I am not sure who did it but we considered it a compliment. There is only one phone per companionship in a city. When a new companionship arrives, they get the Sarajevo phone. With all of its contact numbers in tact. Someone mid-mission changed the Elder's phone contact label from "Sarajevo Senior Couple" to "Mom and Dad." 


About 4 months into the mission, Dionne started a "height wall" for every missionary who visited our apartment. 

This is the name of every missionary on the 'height wall." Elder King was the tallest and Sister Martineau the shortest. I measured myself on the height wall and am happy to report that I come in just slightly above Elder Perry!
Let me close by quoting from a letter given to Dionne by one of our Elders...“Well, to be honest, it is really bittersweet to have you leave us. Of course you took care of us and kept us fed—but to me that was only a bonus. Thank you for loving us (and me the most behind Rassmussen…I’m okay with 2nd place). I really felt like you cared about me and wanted what was best for me. It is too long a list of all the ways you do this because they are just too many. Just know that that in particular is what makes you great: the way you treat people like one of your own…You are a great soul Sister Newton. I’m serious! One of the BEST!” Elder Alex King


What do we do at Bosnian zone conferences? Have contests to determine who can stuff the most grapes in their mouth, of course. Elder King dominated Elder Hanks.

Dionne:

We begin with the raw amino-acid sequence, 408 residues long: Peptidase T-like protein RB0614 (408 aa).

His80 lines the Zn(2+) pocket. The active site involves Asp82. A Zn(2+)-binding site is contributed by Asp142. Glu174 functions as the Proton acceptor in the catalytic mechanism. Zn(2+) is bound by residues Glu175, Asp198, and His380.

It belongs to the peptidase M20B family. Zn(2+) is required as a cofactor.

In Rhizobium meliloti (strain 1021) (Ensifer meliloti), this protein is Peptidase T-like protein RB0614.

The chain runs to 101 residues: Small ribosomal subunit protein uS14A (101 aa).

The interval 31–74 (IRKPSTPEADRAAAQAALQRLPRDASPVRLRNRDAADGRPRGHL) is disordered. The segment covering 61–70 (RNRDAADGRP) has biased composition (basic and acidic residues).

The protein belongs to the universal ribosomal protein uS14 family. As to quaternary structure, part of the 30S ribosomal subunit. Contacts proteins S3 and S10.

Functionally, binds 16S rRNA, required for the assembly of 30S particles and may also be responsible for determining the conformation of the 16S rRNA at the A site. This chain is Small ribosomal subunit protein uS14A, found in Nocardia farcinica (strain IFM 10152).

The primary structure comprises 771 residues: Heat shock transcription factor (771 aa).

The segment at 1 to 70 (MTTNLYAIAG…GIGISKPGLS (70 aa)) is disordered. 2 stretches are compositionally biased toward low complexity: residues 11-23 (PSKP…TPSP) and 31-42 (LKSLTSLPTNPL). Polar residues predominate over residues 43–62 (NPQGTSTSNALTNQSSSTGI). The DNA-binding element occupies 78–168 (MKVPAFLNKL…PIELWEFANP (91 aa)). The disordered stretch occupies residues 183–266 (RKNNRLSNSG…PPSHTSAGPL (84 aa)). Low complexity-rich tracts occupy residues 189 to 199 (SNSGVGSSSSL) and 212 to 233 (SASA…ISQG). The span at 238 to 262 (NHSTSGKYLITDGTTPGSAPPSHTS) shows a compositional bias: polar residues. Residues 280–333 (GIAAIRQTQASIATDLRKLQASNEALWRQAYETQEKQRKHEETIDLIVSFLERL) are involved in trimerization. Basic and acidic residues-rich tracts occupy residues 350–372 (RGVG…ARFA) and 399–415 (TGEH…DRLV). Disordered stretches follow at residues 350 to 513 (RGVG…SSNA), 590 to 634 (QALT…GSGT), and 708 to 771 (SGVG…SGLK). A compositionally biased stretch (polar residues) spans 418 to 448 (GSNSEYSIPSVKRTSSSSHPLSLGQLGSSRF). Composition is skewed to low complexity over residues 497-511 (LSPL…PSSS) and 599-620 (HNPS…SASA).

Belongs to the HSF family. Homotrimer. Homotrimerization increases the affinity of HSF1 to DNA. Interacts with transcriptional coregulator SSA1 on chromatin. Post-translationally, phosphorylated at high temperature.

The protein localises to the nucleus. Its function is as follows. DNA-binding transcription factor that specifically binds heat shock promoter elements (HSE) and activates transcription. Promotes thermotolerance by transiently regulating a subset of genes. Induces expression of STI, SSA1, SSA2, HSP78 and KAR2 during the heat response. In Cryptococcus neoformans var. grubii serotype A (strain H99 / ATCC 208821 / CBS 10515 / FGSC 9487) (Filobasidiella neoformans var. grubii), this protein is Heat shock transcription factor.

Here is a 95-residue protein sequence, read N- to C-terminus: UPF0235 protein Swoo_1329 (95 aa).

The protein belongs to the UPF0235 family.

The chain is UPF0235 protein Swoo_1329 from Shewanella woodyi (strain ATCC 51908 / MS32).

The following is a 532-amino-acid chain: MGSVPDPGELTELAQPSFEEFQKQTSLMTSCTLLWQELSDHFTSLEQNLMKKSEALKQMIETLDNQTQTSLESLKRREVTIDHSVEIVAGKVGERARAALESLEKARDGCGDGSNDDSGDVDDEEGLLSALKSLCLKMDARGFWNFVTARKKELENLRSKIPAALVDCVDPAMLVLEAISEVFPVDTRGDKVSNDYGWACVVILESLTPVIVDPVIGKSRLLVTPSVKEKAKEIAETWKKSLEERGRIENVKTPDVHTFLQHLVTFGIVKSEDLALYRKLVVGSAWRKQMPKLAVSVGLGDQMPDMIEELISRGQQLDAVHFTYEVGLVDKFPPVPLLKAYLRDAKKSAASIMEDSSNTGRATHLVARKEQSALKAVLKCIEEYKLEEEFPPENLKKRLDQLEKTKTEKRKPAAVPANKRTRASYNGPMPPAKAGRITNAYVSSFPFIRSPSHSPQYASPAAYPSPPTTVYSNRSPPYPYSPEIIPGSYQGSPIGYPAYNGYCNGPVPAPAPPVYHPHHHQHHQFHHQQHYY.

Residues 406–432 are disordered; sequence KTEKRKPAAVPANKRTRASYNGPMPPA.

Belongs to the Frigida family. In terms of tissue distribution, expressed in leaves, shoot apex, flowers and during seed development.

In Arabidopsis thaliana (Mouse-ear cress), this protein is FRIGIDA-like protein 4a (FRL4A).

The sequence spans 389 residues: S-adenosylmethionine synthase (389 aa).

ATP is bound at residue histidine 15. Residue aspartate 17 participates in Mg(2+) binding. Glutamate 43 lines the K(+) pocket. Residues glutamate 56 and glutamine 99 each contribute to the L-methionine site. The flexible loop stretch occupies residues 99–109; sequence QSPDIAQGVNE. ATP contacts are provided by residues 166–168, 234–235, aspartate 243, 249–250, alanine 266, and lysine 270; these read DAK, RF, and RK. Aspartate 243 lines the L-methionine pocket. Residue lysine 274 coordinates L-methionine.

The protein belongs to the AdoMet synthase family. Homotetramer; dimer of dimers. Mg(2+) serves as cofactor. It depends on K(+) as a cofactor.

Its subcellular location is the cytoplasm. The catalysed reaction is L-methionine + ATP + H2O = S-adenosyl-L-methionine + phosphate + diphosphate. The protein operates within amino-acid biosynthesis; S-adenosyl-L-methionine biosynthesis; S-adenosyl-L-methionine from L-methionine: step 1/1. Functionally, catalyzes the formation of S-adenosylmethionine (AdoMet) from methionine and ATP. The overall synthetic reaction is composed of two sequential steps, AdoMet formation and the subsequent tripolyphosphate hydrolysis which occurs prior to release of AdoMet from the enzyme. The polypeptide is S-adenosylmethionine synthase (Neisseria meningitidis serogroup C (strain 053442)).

For those of you who know Denny well, you already know that he is nearly perfect. He is loving, ambitious, highly intelligent and extremely knowledgeable, especially when it come to the gospel.  He has an unquenchable thirst to share the gospel with others and to help others see beyond the surface, beyond “Sunday School” answers to gospel questions. Our first week in the Missionary Training Center all those qualities poured forth as we “practiced” sharing the Gospel with someone. We had a plan in place, we each had our part of the outline to follow, we were to be partners as we taught. The lady we were “practice” teaching asked just the right question and it was all over.  Her single question derailed our entire plan. Denny took over the conversation and left me sitting there feeling very inadequate and insecure.  My greatest fear of going on a mission was confirmed in my mind as I sat in a stupor listening to his very deep, very lengthy reply. I felt totally out of my element and unprepared to be a mission companion to such a brilliant man. My insecurities, unfortunately, turned to anger.  I swore if that’s how it was going to be, I was going home. He didn’t intend to overshadow me. Yet that part of him that is so enthusiastic and knowledgeable, that part of him that loves the gospel so deeply, was not even aware he had monopolized the conversation and left me behind. We had a lengthy “discussion” about it afterwards.  I recognized that it was up to me how I reacted to the situation, which admittedly was not ideal, but I also asked that he work on including me and allowing me to be an equal partner, not a silent one.